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The Legend of the Blind Boy

Toonoo Sharky
The Legend of the Blind Boy, 1998
Green stone, brown stone, ivory and baleen inlay
47 × 57 × 15 cm
Purchased 1999
© West Baffin Eskimo Cooperative Ltd.

Resident in Nunavut, Toonoo Sharky is a product of the new Arctic. By the time he was born, his parents and grandparents had been living in the settlement of Cape Dorset for almost a decade. The old camp dwellings, and the life associated with them, had been replaced by prefabricated, northern-style houses, with television, radio, store-bought food, and other modem conveniences. Yet even today life in a northern community remains special in many ways, as people continue to negotiate a path between long-established Inuit practices and southern influences.

Sharky left school early to join the Cape Dorset community of artists and work full-time at carving. Though he is still relatively young, his work has been included in many group shows, including the international traveling exhibition Transitions: Contemporary Indian and Inuit Art, which opened in Paris in 1997. Two solo exhibitions - one at the Inuit Galerie in Mannheim, Germany, in 1992, and another at the Canadian Guild of Crafts Quebec in Montreal, in 1998 - further enhanced his reputation as an emerging sculptor.

The Legend of the Blind Boy offers a fresh perspective on a well-known Inuit legend about a boy whose sight is magically restored through the help of a loon who dives into the water with him on his back. In this sculpture, Sharky presents us not with a particular episode but with an imaginative visual summary of the entire story. On the front, for example, the missing eye on the face symbolizes the boy's blindness, while the normal eye represents his sight regained. The large webbed feet on which the piece balances and the face on the back, framed by wings, refer to the loon, both as living creature and as spirit-helper. The dominant effect is one of integration - the loon, the blind boy, and the magic of their encounter.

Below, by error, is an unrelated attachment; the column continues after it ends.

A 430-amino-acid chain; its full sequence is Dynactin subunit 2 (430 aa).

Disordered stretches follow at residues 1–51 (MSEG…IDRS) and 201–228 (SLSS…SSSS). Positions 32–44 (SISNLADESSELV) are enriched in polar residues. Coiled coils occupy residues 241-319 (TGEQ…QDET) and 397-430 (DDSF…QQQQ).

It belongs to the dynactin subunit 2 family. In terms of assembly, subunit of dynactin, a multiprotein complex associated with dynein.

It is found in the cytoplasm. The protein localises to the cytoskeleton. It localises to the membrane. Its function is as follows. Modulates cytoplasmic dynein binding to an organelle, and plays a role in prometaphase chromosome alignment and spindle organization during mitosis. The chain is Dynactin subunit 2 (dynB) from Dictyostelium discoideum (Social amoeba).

Sharky learned to carve by observing others around him, in particular his grandfather, Kopapik Ragee, and his stepfather, Shorty Killiktee, both of them accomplished artists in their own right. Yet a world of difference separates his work from theirs. For Sharky's grandfather, carving was a new venture that he came to as an adult, after a lifetime of surviving on the land. Sharky, two generations later, grew up surrounded by artists, though he does not share the same perspectives on life that infuse their art. Coming after the camp life of former times, he rarely deals with it in his carving. What he chooses to create are elaborate composite works that are as much about exploring sculptural possibilities as about Inuit culture. He is best known for pieces that combine Arctic wildlife with human faces or masks. For earlier artists, depicting animals was a way of conveying to a younger generation a lifetime's experience of survival on the tundra; for Sharky, it is essentially a way of connecting with his elders and remembering them: "I really feel that I still carry my grandfather and Shorty with me. When I do fish with human heads, my grandfather is with me, and Shorty is with me when I do birds. But at the same time, I am me, not them. . . . I put them all together in my mind and make my own ideas."